PETALING JAYA: A former head of the Research, Treaties and International Law Department has made known how the Rome Statute became a political hot potato due to vested interests – critics who ironically had agreed to its ratification eight years ago.
Datuk Noor Farida Ariffin, who was the department head in 2011, presented the instrument to accession to the Rome Statute of the International Criminal Court (ICC) to the Cabinet under then prime minister Datuk Seri Najib Razak and government agencies.
She said all parties agreed, except for the Attorney General’s Chambers at the time.
“The Pakatan Harapan government was merely completing the process by ratifying it. We prepared the paper on the ratification of the Rome Statute for Cabinet and sent it to all government agencies.
“All the agencies then agreed except for the AG’s Chambers who was vehemently against it,” Noor Farida, who is Group of 25 Eminent Malays (G25) spokesperson, revealed at a forum yesterday.
She also said later that “we need to educate the people. We do not want the opposition party (Umno) to provoke them into holding street demonstrations”.
(Umno had openly stated its opposition to the ratification, and said it would take further action if the ratification was not retracted.)
Her views were backed by Attorney General Tommy Thomas, who was also a panellist at yesterday’s forum organised by civil society groups.
The forum was held to debate the views of four academicians who had presented a paper on the Rome Statute, alleging that the sovereignty of the Rulers would be at stake if Malaysia went ahead with the ratification. (The organisers of the forum yesterday said the four academicians had declined an invitation to take part in the discussion.)
Thomas said the Cabinet had on March 18, 2011, decided that Malaysia should accede to the Rome Statute.
“Although eight years have passed, that decision was never removed. It was not implemented either,” he said.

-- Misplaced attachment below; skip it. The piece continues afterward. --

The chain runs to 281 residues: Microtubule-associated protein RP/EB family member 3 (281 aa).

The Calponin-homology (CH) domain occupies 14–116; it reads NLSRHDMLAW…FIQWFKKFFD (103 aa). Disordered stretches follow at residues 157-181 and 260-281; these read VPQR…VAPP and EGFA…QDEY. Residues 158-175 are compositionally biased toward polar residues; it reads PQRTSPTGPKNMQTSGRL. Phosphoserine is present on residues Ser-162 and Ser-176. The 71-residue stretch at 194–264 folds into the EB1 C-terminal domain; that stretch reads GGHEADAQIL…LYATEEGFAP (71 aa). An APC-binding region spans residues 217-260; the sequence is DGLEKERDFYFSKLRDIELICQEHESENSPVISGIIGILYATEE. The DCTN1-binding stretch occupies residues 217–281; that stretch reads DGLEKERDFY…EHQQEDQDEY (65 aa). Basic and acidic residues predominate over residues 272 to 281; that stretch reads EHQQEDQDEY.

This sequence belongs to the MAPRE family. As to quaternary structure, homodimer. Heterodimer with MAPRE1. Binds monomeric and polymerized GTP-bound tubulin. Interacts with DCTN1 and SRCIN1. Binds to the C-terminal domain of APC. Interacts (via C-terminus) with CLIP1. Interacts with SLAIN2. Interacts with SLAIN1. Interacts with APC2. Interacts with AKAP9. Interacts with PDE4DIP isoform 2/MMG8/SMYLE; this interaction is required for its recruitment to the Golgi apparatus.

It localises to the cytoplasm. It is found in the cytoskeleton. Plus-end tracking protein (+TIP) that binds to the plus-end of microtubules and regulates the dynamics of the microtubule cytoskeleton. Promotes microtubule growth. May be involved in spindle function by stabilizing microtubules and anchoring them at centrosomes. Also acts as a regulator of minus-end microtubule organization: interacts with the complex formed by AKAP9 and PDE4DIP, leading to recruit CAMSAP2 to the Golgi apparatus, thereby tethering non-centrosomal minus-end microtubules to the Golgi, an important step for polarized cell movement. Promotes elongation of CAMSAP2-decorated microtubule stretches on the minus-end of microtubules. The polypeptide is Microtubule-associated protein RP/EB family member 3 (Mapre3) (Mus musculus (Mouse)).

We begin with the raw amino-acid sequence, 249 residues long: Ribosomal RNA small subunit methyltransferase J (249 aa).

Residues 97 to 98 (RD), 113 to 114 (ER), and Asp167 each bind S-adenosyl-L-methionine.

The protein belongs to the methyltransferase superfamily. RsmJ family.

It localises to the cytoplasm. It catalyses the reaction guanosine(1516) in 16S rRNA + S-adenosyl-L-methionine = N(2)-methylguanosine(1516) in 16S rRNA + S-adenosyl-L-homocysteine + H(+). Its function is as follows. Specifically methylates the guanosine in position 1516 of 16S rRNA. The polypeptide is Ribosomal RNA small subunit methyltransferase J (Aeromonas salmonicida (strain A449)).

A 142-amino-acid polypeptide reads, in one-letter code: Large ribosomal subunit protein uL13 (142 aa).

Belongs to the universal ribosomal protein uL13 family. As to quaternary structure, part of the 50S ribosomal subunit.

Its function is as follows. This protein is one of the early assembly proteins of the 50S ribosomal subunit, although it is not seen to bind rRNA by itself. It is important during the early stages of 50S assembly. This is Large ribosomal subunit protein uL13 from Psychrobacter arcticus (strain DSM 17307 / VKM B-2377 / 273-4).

“When the Pakatan government decided to accept the Rome Statute, it was merely continuing the policy decision made by the previous government.
“The hypocrisy that surrounds the debate (on Rome Statute) today must be fleshed out. The critics of the Rome Statute were supporting that same decision yesterday.
“It was an all-party decision eight years ago. Some had changed their mind. Truth has been the casualty of the fake news brigade,” said Thomas.
On April 5, Prime Minister Tun Dr Mahathir Mohamad said Malaysia would withdraw the ratification of the Rome Statute governing the ICC, set up to try perpetrators of genocide, war crimes, crimes against humanity and crimes of aggression, following pressure from certain quarters.
Yesterday, Thomas explained that the King could never be prosecuted under the Rome Statute if he was not directly liable for the crimes as listed under the statute.
He cited the example of international calls for former British prime minister Tony Blair to be prosecuted at the ICC over crimes against humanity in the Iraq invasion.
“Nobody asked for the Queen (of United Kingdom) as the Commander of the Supreme Forces to be prosecuted.
“If war is declared (by Malaysia), although the Yang di-Pertuan Agung is the Supreme Commander of the armed forces, the decision to declare war is always made by the Prime Minister or the Defence Minister.
“Operationally, it will be the generals or admirals, if there is a navy,” said Thomas.
He also elaborated on the jurisdiction of the ICC, which does not cover domestic crimes.
Prof Shad said arguments presented to the Rulers which instigated their opposition to the ratification of the Rome Statute were baseless.
“The King was advised by the four academicians that any criminal prosecution against the LGBT community will be grounds for the King’s arrest and prosecution.
“Homosexuality is not a crime against humanity,” said Prof Shad.
He also said that the crimes, if committed before the ratification date, were not valid for prosecution.
“That is good news for those who had committed genocide (before ratification). If you have beaten someone in a bar or punched reporters, you are still okay,” he joked.
Prof Syed Husin said there were parties from the royalty and traditional elite from political and academic sectors who felt threatened and “abused” the Rome Statute to further their self-interests.
“The feudal mentality of the Malays played a big part in supporting the necessity to defend the sovereignty of the Rulers, despite the government’s assurance that the statute would not affect the sovereignty of the Rulers in any way,” he said.
Asheeq, who led a group of student activists in the leaking of the paper by the four professors to the Rulers, lambasted the government for giving in to those who rattled the public by playing up issues such as the Rome Statute.
“The government must give their expert arguments, not merely raise the white flag and retract,” said Asheeq, who called for action against the four academicians.
Lim accused the four academicians of crossing the line when they misled the Rulers and misrepresented other academics.